Since Freud, everybody has agreed in recognizing the liberating and structuring effects bound up with the expression of emotions. It seems to us that observations concerning hysterical cases are also applicable to dementia-sufferers: "not only ... [do] they remember the painful experiences of the distant past, but ... they are strongly affected by them. They cannot escape from the past and neglect present reality in its favour."(15) The crisis operates to restore an individualizing historicity at the very heart of suffering.

Jung observed that "past experience, not registered psychologically, can be registered again at times of subsequent experiences, which it influences and which, in turn, confer on it a meaning which it did not originally possess".(16)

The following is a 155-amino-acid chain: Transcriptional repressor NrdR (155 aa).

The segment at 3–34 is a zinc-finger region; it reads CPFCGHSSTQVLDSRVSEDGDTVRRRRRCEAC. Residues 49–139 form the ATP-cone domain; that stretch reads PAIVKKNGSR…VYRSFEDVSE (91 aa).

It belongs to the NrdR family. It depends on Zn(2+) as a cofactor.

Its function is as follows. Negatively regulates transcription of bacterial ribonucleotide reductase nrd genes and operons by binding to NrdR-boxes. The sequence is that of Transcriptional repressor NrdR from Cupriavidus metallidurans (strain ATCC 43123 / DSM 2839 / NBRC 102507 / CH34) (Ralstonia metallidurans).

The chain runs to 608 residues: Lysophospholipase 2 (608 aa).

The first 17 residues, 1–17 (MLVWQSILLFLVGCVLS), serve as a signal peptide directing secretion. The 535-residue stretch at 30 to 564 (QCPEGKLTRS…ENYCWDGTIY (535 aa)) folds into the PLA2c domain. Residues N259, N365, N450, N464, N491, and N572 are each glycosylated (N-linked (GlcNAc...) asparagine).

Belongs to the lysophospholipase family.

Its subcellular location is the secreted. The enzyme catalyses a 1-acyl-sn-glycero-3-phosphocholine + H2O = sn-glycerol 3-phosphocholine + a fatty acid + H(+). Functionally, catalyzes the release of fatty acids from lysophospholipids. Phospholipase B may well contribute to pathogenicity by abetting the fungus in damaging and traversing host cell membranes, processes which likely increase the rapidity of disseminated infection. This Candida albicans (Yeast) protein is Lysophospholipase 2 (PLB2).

Erikson, in his turn, proposed the hypothesis of life tasks to be accomplished at different stages in life.(17) A personal history is made up of crises -- orientating, disorientating, and reorientating. An incomplete task can always be taken up and played through, at one age and then another throughout life.

The attitude of the caregiver appears to be crucial in facilitating this process. As Carl Rogers suggests, it should be non-directive and non-judgemental to enable the individual, feeling themselves to be treated confidentially and acknowledged, to be themselves.(18)

Following Erik Erikson, in her "Validation theory" (see below, Appendix) Naomi Fell proposes seeing a meaning for this final stage of existence.(19) For those she calls the "old-old" it is a question of a final task in the ordering of their life to deal with unresolved conflicts from the past, which will enable them to rediscover their psychological integrity through reconsidering their life before they die.